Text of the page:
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J Eval Clin Pract. 2002 Aug;8(3):319-25.

Responses of primary health care professionals to UK national guidelines on the management and referral of women with breast conditions.

Abstract

RATIONALE, AIMS AND OBJECTIVES:

To explore the responses of primary health care professionals to guidelines in general, and to the UK national guidelines on the management and referral of women with breast conditions in particular.

METHODS:

Qualitative study using practice-based, semistructured group discussions with primary health care professionals. All practices were involved in a study evaluating the effect of the national breast symptom management guidelines on clinical practice. Discussion groups were conducted in the practice; fifteen of the 34 study practices were audio-taped. Groups comprised the available partners and practice nurses at each practice. All members of each group were well known to one another. There was good attendance by all doctors, with 75% of male partners and 90% of female partners present at the meetings. Of the practice nurses 51% attended. In all, 86 professionals attended the meetings.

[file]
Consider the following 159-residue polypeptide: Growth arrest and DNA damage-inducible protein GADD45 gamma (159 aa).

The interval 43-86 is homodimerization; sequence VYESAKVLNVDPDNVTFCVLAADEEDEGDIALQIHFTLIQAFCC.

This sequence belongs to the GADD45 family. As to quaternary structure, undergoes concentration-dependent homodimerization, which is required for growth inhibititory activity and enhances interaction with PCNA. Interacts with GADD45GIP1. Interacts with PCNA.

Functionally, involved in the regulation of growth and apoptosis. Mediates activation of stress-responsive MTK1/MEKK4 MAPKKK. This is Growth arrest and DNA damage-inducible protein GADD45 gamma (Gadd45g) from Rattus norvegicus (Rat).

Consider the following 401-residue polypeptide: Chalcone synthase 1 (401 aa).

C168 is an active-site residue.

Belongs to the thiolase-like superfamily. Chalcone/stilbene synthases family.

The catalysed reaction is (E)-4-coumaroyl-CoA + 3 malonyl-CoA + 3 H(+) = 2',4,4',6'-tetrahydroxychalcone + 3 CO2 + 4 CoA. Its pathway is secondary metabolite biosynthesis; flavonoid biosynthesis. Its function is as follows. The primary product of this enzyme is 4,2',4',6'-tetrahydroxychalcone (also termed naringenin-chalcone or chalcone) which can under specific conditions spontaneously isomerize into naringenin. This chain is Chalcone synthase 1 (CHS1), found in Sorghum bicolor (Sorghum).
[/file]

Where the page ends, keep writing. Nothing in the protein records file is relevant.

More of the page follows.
RESULTS:

A number of areas for comment arose consistently in each discussion. Guidelines in general were welcomed, although there was more support for evidence-based than consensus-based guidelines. The breast lump guideline was also welcomed, participants commenting that it was concordant with current practice. The breast pain guideline was more contentious, participants reflecting that it recommended more primary care management than was usual, and fell outside the experience and confidence of doctors or the expectations of patients. Participants felt it did not incorporate psychosocial factors into recommended management, despite this being an important part of primary care management.

CONCLUSIONS:

There are concerns about consensus guidelines and doubts about the applicability of the breast pain guideline in this complex management area. The failure of these guidelines to address patient anxiety may limit their implementation.

PMID:
12164978
[Indexed for MEDLINE]
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